In the U.S., the bulk of cap-weighted, plain vanilla, equity-based exchange traded funds (ETFs) are dedicated to domestic stocks. Knowing that, it is not surprising that the same sentiment applies to smart beta ETFs. However, international stocks, both developed and emerging markets, are ripe with potential for smart beta strategies.
Actually, some advisors and investors that are new to evaluating alternatively-weighted ETFs may not know that some of the oldest smart beta ETFs trading in the U.S. are international equity funds. In most cases, the oldest international smart beta ETFs are dividend funds, but more sophisticated and unique strategies for ex-U.S. equity investments have been coming to market in recent years.
International smart beta ETFs can present investors with compelling alternatives to traditional beta funds tracking well-known benchmarks, such as the MSCI EAFE Index or the MSCI Emerging Markets Index.
For example, the JPMorgan Diversified Return International Equity ETF (JPIN) uses a multi-factor approach to ex-U.S. developed markets. Conversely, the MSCI EAFE Index is cap-weighted, a methodology that can expose investors to sector risk and overvalued stocks. JPIN “screens stocks based on factors — including value, size, momentum and low volatility — that have historically driven strong performance. When these factors are combined, risk and return outcomes can be improved,” according to JPMorgan Asset Management.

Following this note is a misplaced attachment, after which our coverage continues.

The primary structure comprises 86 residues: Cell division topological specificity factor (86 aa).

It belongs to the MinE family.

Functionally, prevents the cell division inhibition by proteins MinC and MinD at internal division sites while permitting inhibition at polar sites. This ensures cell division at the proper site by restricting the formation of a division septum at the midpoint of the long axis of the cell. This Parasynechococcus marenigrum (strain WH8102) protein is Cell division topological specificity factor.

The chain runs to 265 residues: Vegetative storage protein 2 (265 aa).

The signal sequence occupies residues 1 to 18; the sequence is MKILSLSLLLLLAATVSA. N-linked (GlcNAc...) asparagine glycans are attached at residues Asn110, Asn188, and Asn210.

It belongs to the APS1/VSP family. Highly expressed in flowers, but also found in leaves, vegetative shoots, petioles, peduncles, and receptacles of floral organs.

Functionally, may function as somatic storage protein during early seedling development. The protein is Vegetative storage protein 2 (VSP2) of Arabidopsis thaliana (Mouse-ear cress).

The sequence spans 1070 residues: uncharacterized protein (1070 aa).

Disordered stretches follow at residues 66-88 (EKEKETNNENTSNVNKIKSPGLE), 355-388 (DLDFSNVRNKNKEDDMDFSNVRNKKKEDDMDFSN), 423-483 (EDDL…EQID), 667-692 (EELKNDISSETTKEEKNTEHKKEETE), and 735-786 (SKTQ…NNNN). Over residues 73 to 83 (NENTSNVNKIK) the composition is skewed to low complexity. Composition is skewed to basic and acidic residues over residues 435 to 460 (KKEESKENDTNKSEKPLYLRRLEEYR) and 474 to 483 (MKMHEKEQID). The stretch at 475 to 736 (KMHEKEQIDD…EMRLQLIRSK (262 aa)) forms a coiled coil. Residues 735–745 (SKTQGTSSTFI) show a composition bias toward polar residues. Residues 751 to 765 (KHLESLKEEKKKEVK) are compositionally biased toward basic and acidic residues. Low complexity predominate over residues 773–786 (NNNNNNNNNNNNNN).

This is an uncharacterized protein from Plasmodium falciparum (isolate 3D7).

Emerging Markets, Too
Emerging markets are fertile ground for fundamentally-weighted strategies, as well. That makes sense when considering some of the most frequent criticisms of cap-weighted emerging markets indexes. Those criticisms include too much exposure to a small number of sectors and excessive weights to a small number of sectors.
Just look at the MSCI Emerging Markets Index. Global investors benchmark over $1.9 trillion to this index, but those bets are highly concentrated at the country level. The MSCI index allocates over 47% of its weight to just three countries – China, India and Brazil. Sector risk exists as well for similar reasons of concentration.
Said differently, a supposedly diversified index presents investors with the potential for significant geographic and sector-level risk.
Smart beta strategies can ameliorate those issues. Take a look at the JPMorgan Diversified Return Emerging Markets Equity ETF (JPEM). JPEM does not track an MSCI index, so it excludes South Korea and the ETF's weight to China is well below that of the MSCI benchmark. JPEM's exposure to ASEAN and EMEA nations is robust compared to traditional emerging markets funds
JPEM's “index uses a multi-factor stock screening process that has historically driven strong performance,” according to the issuer.
Pros And Cons
As was highlighted above, some international smart beta strategies can mitigate geographic and sector risk. Other funds in this category can produce robust income by focusing on dividends while others can limit volatility and find value stocks by using a multi-factor approach.
However, there are some drawbacks to be aware of. Namely, there are times when the largest ex-U.S. markets and companies will drive the relevant indexes higher. A real-time example is the MSCI Emerging Markets Index in 2017. Previously under-performing large- and mega-cap emerging markets companies are rallying this year, lifting cap-weighted benchmarks along the way.